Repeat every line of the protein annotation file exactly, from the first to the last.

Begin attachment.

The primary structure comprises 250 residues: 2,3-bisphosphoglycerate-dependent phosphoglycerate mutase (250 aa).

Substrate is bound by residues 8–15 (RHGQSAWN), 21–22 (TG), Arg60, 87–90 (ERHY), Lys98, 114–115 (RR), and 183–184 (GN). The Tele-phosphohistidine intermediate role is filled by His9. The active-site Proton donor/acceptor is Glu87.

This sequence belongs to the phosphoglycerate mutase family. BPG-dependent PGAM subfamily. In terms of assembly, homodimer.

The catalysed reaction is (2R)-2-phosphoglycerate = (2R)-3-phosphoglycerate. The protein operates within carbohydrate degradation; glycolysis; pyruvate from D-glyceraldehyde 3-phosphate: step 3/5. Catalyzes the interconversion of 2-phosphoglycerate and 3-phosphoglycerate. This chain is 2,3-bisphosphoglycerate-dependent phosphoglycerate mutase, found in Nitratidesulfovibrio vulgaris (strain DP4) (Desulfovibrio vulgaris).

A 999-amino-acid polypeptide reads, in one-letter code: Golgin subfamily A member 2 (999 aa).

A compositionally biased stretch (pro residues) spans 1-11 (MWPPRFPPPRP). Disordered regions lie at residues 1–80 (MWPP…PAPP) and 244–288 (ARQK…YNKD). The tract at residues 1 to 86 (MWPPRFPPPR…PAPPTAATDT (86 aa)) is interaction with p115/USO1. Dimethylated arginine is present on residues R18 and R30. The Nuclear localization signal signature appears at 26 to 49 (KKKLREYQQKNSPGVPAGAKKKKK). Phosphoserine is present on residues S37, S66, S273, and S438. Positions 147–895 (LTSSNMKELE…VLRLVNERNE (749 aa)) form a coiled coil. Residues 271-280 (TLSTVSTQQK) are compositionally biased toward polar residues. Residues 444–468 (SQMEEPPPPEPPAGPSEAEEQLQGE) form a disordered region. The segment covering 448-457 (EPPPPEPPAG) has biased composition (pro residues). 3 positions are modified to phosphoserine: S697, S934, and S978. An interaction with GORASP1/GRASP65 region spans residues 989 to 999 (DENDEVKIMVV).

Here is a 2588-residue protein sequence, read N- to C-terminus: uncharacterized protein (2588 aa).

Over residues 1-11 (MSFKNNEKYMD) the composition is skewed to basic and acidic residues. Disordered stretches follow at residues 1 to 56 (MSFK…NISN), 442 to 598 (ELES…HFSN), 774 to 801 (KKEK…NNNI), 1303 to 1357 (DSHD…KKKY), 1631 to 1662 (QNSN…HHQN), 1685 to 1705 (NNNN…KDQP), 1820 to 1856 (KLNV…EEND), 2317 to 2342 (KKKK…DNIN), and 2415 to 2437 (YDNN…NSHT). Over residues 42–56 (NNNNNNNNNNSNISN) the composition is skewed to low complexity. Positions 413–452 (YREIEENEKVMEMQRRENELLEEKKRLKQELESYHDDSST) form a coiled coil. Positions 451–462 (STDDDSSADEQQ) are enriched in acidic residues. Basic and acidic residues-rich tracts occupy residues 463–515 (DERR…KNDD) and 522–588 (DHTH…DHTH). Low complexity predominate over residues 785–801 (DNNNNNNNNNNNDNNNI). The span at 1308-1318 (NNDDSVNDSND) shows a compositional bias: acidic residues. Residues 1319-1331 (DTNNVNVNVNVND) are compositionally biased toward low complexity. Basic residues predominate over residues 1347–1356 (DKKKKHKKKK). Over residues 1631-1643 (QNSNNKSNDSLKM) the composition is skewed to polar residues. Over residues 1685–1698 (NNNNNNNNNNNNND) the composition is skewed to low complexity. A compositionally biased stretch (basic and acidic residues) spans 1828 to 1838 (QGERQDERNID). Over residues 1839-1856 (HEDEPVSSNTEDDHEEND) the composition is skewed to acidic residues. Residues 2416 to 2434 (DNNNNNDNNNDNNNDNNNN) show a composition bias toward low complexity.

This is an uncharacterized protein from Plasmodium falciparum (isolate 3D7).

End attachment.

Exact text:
The primary structure comprises 250 residues: 2,3-bisphosphoglycerate-dependent phosphoglycerate mutase (250 aa).

Substrate is bound by residues 8–15 (RHGQSAWN), 21–22 (TG), Arg60, 87–90 (ERHY), Lys98, 114–115 (RR), and 183–184 (GN). The Tele-phosphohistidine intermediate role is filled by His9. The active-site Proton donor/acceptor is Glu87.

This sequence belongs to the phosphoglycerate mutase family. BPG-dependent PGAM subfamily. In terms of assembly, homodimer.

The catalysed reaction is (2R)-2-phosphoglycerate = (2R)-3-phosphoglycerate. The protein operates within carbohydrate degradation; glycolysis; pyruvate from D-glyceraldehyde 3-phosphate: step 3/5. Catalyzes the interconversion of 2-phosphoglycerate and 3-phosphoglycerate. This chain is 2,3-bisphosphoglycerate-dependent phosphoglycerate mutase, found in Nitratidesulfovibrio vulgaris (strain DP4) (Desulfovibrio vulgaris).

A 999-amino-acid polypeptide reads, in one-letter code: Golgin subfamily A member 2 (999 aa).

A compositionally biased stretch (pro residues) spans 1-11 (MWPPRFPPPRP). Disordered regions lie at residues 1–80 (MWPP…PAPP) and 244–288 (ARQK…YNKD). The tract at residues 1 to 86 (MWPPRFPPPR…PAPPTAATDT (86 aa)) is interaction with p115/USO1. Dimethylated arginine is present on residues R18 and R30. The Nuclear localization signal signature appears at 26 to 49 (KKKLREYQQKNSPGVPAGAKKKKK). Phosphoserine is present on residues S37, S66, S273, and S438. Positions 147–895 (LTSSNMKELE…VLRLVNERNE (749 aa)) form a coiled coil. Residues 271-280 (TLSTVSTQQK) are compositionally biased toward polar residues. Residues 444–468 (SQMEEPPPPEPPAGPSEAEEQLQGE) form a disordered region. The segment covering 448-457 (EPPPPEPPAG) has biased composition (pro residues). 3 positions are modified to phosphoserine: S697, S934, and S978. An interaction with GORASP1/GRASP65 region spans residues 989 to 999 (DENDEVKIMVV).

Here is a 2588-residue protein sequence, read N- to C-terminus: uncharacterized protein (2588 aa).

Over residues 1-11 (MSFKNNEKYMD) the composition is skewed to basic and acidic residues. Disordered stretches follow at residues 1 to 56 (MSFK…NISN), 442 to 598 (ELES…HFSN), 774 to 801 (KKEK…NNNI), 1303 to 1357 (DSHD…KKKY), 1631 to 1662 (QNSN…HHQN), 1685 to 1705 (NNNN…KDQP), 1820 to 1856 (KLNV…EEND), 2317 to 2342 (KKKK…DNIN), and 2415 to 2437 (YDNN…NSHT). Over residues 42–56 (NNNNNNNNNNSNISN) the composition is skewed to low complexity. Positions 413–452 (YREIEENEKVMEMQRRENELLEEKKRLKQELESYHDDSST) form a coiled coil. Positions 451–462 (STDDDSSADEQQ) are enriched in acidic residues. Basic and acidic residues-rich tracts occupy residues 463–515 (DERR…KNDD) and 522–588 (DHTH…DHTH). Low complexity predominate over residues 785–801 (DNNNNNNNNNNNDNNNI). The span at 1308-1318 (NNDDSVNDSND) shows a compositional bias: acidic residues. Residues 1319-1331 (DTNNVNVNVNVND) are compositionally biased toward low complexity. Basic residues predominate over residues 1347–1356 (DKKKKHKKKK). Over residues 1631-1643 (QNSNNKSNDSLKM) the composition is skewed to polar residues. Over residues 1685–1698 (NNNNNNNNNNNNND) the composition is skewed to low complexity. A compositionally biased stretch (basic and acidic residues) spans 1828 to 1838 (QGERQDERNID). Over residues 1839-1856 (HEDEPVSSNTEDDHEEND) the composition is skewed to acidic residues. Residues 2416 to 2434 (DNNNNNDNNNDNNNDNNNN) show a composition bias toward low complexity.

This is an uncharacterized protein from Plasmodium falciparum (isolate 3D7).